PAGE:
Blue spruce is most common in Colorado and the Southwest. The annual average temperature ranges from 3.9 to 6.1 degrees C (39 to 43 degrees F). And ranges from - 3.9 to - 2.8 degrees C (25 to 27 degrees F) in January. In July, the average temperature ranges from 13.9 to 15.0 degrees C (57 to 59 degrees F). The average minimum temperature in January ranges from - 11.1 to 8.9 degrees C (12 to 16 degrees F), and the average maximum temperature in July ranges from 21.1 to 22.2 C (70 to 72 degrees F). There is a forest-free period of about 55 to 60 days from June to August. [38] [39]

Annual mean precipitation generally vary from 460 to 610 mm (18 to 24 in). Winter is the season with the poorest rainfall, the precipitation is usually less than 20 percent of the annual moisture falling from December to March. And fifth percent of the annual precipitation occurs during the growing season of the plants. [40] [41]

Blue spruce is generally considered to grow best with abundant moisture, nevertheless, this species can withstand drought better than any other spruce. [42] It can withstand extremely low temperatures (-40 degrees C) as well. Furthermore, this species is more resistant to high insolation and frost damage compared to other associated species. [43]

References

  1. ^ A. Farjon (2013). "Picea pungens". The IUCN Red List of Threatened Species. 2013: e.T42333A2973433. doi: 10.2305/IUCN.UK.2013-1.RLTS.T42333A2973433.en. Retrieved 13 January 2018.
  2. ^ "Picea pungens: Blue Spruce, Colorado Blue Spruce, or Green Spruce (Pinaceae - Pine Family)".
  3. ^ "Blue spruce, Picea pungens Engelm., Plant Symbol = PIPU" (PDF). USDA NRCS.
  4. ^ "Colorado Blue Spruce". treecanada.ca. Retrieved 2018-11-20.
  5. ^ RHS A-Z encyclopedia of garden plants. United Kingdom: Dorling Kindersley. 2008. p. 1136. ISBN  978-1405332965.
  6. ^ a b c USDA Accessed 2012-12-01
  7. ^ a b Barnes, Burton V.; Warren J. Wagner Jr. (September 15, 1981). Michigan Trees: A Guide to the Trees of Michigan and the Great Lakes Region. Biological Science Series. University of Michigan Press. ISBN  978-0-472-08018-2.
  8. ^ Vedel, H.; Lange, J. (1962). Trees and Bushes. Methuen & Co. pp. 119–120. ISBN  978-0416617801.
  9. ^ Harrison, Lorraine (2012). RHS Latin for gardeners. United Kingdom: Mitchell Beazley. p. 224. ISBN  9781845337315.
  10. ^ "State Trees & State Flowers". United States National Arboretum. June 11, 2009. Archived from the original on 2010-12-06. Retrieved 2010-05-26.
  11. ^ Conifers.org . accessed 1.12.2012
  12. ^ a b Gilman, Edward F.; Watson, Dennis G. (2011-05-01). "Picea pungens: Colorado Spruce". EDIS. IFAS Extension Service: University of Florida. Retrieved 2013-10-06.
  13. ^ Cranshaw, W. S. (2013-06-13). "Scale Insects Affecting Conifers". Colorado State University Extension. Retrieved 2013-10-05.
  14. ^ Ciesla, Bill (2013-04-19). "Spruce Beetle Threatens High Country Spruce Forests". Colorado State University Extension. Retrieved 2013-10-05.
  15. ^ Jones, John R. "Southwestern mixed conifers. In Silvicultural systems for the major forest types of the United States". U.S. Department of Agriculture, Agriculture Handboo.
  16. ^ Alexander, Robert R. "Silviculture of central and southern Rocky Mountain forests. USDA Forest Service, Research Paper RM-120". Rocky Mountain Forest and Range Experiment Station, Fort Collins.
  17. ^ Pearson, G. A. "Forest types in the Southwest as determined by climate and soil". U.S. Department of Agriculture, Technical Bulletin 247.
  18. ^ Goor, A. Y.; Barney. Forest tree planting in and zones. Ronald Press.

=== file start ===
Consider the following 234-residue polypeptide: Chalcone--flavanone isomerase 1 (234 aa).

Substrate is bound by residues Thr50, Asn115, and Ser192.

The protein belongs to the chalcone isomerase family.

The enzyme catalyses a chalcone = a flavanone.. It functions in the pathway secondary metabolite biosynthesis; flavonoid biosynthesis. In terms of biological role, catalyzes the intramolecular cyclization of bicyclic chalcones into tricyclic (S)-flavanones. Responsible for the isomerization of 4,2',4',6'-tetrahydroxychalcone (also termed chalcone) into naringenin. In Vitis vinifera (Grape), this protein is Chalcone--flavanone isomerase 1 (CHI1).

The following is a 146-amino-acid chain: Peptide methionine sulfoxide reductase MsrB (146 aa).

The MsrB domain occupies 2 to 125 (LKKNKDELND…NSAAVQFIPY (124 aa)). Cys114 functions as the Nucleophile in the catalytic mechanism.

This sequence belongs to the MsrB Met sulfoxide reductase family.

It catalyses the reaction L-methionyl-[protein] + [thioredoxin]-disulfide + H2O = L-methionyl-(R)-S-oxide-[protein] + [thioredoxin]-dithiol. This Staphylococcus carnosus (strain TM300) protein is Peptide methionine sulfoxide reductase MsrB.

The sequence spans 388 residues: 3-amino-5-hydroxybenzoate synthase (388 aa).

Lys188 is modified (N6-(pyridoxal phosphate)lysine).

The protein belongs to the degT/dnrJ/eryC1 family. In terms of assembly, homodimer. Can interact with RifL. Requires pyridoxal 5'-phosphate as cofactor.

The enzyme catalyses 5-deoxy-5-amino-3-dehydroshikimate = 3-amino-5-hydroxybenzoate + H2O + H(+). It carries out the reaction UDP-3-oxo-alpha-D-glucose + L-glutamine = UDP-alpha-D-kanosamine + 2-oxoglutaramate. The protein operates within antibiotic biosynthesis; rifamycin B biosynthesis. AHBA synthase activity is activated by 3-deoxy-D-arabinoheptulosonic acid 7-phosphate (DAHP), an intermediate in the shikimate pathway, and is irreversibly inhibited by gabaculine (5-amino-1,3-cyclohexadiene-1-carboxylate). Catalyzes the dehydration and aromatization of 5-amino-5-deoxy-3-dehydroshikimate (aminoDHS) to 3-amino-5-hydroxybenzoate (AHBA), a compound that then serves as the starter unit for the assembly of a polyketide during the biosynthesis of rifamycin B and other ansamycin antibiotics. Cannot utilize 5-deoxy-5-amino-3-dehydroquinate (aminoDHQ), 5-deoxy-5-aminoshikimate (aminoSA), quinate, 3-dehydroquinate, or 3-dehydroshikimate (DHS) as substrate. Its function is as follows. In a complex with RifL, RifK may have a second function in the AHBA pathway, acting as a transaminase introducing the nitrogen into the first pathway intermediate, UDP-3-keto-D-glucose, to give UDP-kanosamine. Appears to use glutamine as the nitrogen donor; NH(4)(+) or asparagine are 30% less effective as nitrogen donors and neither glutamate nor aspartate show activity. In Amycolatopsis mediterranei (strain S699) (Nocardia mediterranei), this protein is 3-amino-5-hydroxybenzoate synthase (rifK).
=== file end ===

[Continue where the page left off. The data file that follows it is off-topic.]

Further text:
19. ^ Watson, Gary W; Sydnor. "The effect of root pruning on the root system of nursery trees". Journal of Arboriculture.
  20. ^ "AGM Plants - Ornamental" (PDF). Royal Horticultural Society. July 2017. p. 78. Retrieved 25 April 2018.
  21. ^ "RHS Plant Selector – Picea pungens 'Globosa'". Retrieved 27 May 2013.
  22. ^ Missouri Botanical Garden: Picea pungens 'Glauca Globosa'
  23. ^ Missouri Botanical Garden: Picea pungens Fat Albert
  24. ^ Missouri Botanical Garden: Picea pungens 'Glauca Jean's Dilly'
  25. ^ Fine Gardening Plant Guide: Picea pungens ‘Glauca Pendula'
  26. ^ "RHS Plant Selector - Picea pungens 'Hoopsii'". Retrieved 27 May 2013.
  27. ^ "RHS Plant Selector – Picea pungens 'Koster'". Retrieved 27 May 2013.
  28. ^ "Missouri Botanical Garden - Picea pungens 'Baby Blueeyes'".
  29. ^ "Washington State University - Picea pungens 'Baby Blueeyes'".
  30. ^ "West Montrose Farms Ltd - Picea pungens 'Baby Blue'".
  31. ^ U. Michigan-Dearborn: Ethnobotany Accessed 2012-12-01
  32. ^ Fechner, Gilbert H. "Blue Spruce". Retrieved 2018-11-22.
  33. ^ Fechner, Gilbert H. "Blue Spruce". Retrieved 2018-11-22.
  34. ^ Mauk, Ronald L.; Henderson. "Forest habitat types of northern Utah. USDA Forest Service General Technical Report INT-170". Intermountain Forest and Range Experiment Station.
  35. ^ Moir, William H.; Ludwig, John A. "A classification of spruce-fir mixed conifer habitat types of Arizona and New Mexico". USDA Forest Service, Research Paper RM-207.
  36. ^ Dixon, Helen (1935). "Ecological Studies on the High Plateaus of Utah". Botanical Gazette. 97 (2): 272–320. JSTOR  2471603.
  37. ^ Fechner, Gilbert H. "Blue Spruce". Retrieved 2018-11-23.
  38. ^ Bates, Carlos C. "Forest types in the central Rocky Mountains as affected by climate and soils". U.S. Department of Agriculture, Bulletin 1233: 152p.
  39. ^ Pearson, G. A. "Forest types in the Southwest as determined by climate and soil". U.S. Department of Agriculture, Technical Bulletin 247: 144p.
  40. ^ Bates, Carlos C. "Forest types in the central Rocky Mountains as affected by climate and soils". U.S. Department of Agriculture, Bulletin 1233: 152p.
  41. ^ Pearson, G. A. "Forest types in the Southwest as determined by climate and soil". U.S. Department of Agriculture, Technical Bulletin 247: 144p.
  42. ^ Goor, A. Y. (1977). "Forest tree planting in arid zones". Soil Science. 124 (1): 504p. Bibcode: 1977SoilS.124...66C. doi: 10.1097/00010694-197707000-00012.
  43. ^ Fechner, Gilbert H. "Blue Spruce". Retrieved 2018-11-23.

External links